An Interview with Oliver Mak from Bodega

April 15, 2015 | By Eric Doroski

Artistry magazine had the pleasure of sitting down with Oliver Mak, one of the founding partners of Bodega, a local shoe store known for its street fashion. Bodega sells upmarket sneakers and menswear, many of which are designed in-house. Their designs have been showcased in Paris and New York Fashion Weeks and across mainstream media. Even though the bulk of their revenue stems from online purchases, they have previously opened a successful pop-up shop in Shibuya Tokyo, and plan on opening a second location in Los Angeles this summer.

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Photo Courtesy of Marisa Benjamin

In 2006, Mak founded Bodega with Jay Gordon, a recent college graduate, and Dan Natola, a well-known street artist. Mak has a background in graphic design, and was working as a bouncer at The Middle East, a punk rock club, when he came up with the idea. He then started getting involved in projects related to local fashion, art and music. There, Mak met Jay and Dan, and has been involved in the fashion and art community since. As a team, they have created an award-winning art gallery, as well as pop up stores around the city for product launches.


Just entering Bodega, the experience is different from that of a traditional shoe store. The outside resembles an actual bodega, a small corner store. Behind the façade of fake cans and fridges filled with soda is a large room lined with rare sneakers and in-house designed clothing. Bodega’s inventory differs from that of a traditional store, focusing instead on specific brands and style designs. Mak says, “We try to focus because we can’t go into a price war with everyone else like So, what separates us is we curated a higher tier of products from brands.”


Inspiration for Bodega’s products comes primarily from Japan, a country the founders view  as leaders in street fashion. Additionally, their products typically have a keen attention to detail and are made from more advanced materials than most American fashion labels. When designing printables, large logos on clothes, they focus on legacy brands like Stussy or cult of personality brands like Pelvis. Cult of personality brands are blown to huge popularity on social media, using unique but instantly recognizable designs.


When asked about whether he sees a cyclical pattern in fashion, Mak believes there is a defined pattern with noticeable causes. “I definitely see a cycle, and it's usually fifteen or twenty years,” Mak said. “When you think about that, it’s all the nostalgia of people my age designing stuff that they had when they were college age, or a little bit young.” 


This means 2018 is headed back towards the style of the early 90’s, with Nirvana, ripped jeans, and plaid. Similarly, the fashion from the late 60’s and early 70’s is headed for its third reemergence. Psychedelic influences, along with embroidered or appliqué patterns are back, as seen by Gucci’s Pre-Fall collection.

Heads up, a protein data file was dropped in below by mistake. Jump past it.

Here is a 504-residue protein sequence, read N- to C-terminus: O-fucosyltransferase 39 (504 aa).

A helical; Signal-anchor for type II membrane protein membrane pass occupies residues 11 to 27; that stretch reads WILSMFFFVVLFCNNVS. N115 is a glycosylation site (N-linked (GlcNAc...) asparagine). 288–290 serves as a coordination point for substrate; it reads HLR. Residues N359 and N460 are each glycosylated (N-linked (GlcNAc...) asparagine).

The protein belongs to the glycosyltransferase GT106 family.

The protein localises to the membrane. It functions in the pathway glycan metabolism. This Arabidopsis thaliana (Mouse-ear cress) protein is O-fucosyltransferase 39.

Meanwhile, Mak sees brand, logo and graphic heavy designs as remaining trendy, and delights in recontextualizing classic design and patterns in new ways. He personally enjoys the novelty of designing apparel with this signature style. 


Even though it is easy to appear fashionable wearing current trends, Mak believes that fashion and curating a wardrobe should be drawn from individual tastes. The products that are worth more money secondhand often become popular because of the exposure, but that is only a small part of the market. Mak recommends, “If there's something that really resonates with you, you should think about getting that.” He also recommends Vans, who have many artist and musician editions, but typically aren’t ever resold.


Additionally, for someone who doesn’t know where to look for inspiration, the internet and social media are very valuable resources. Mak notices that there is much more interest in fashion in general, partially because the amount of fashion imagery one sees daily is magnitudes higher than that of any previous generation. This can be attributed to the rise of social media and mass-market fast fashion.


While it is easy to find mainstream fashion from a well-known influence like Kendall Jenner, it takes skill to trace her stylists’ influences to try to find up-and-coming trends. Thanks to social media, those down-the-road influencers who are not yet mainstream, have had much more exposure than they have in generations past. With the advent of modern technology, it is also easy to find what people are wearing in more fashion-forward cities such as Tokyo, Stockholm, and London. Those cities signal what is coming and going to be picked up by the mass markets elsewhere in the world. Mak thinks, “when it gets filtered down to [the mainstream social media] level, on more mass consumers, it’s already been out in Japan for three years.” Yet, at that point the style will become mainstream, and be ready to be bought and worn by the masses.


For any last advice for a fashion savvy college student, Mak recommends investing in great quality classic wardrobe essentials. Those will be key staples to any outfit, and can stay with one through every trend. While it certainly may be tempting to opt for mass produced disposable fashion from brands like H&M, in the long run, quality products will pay off.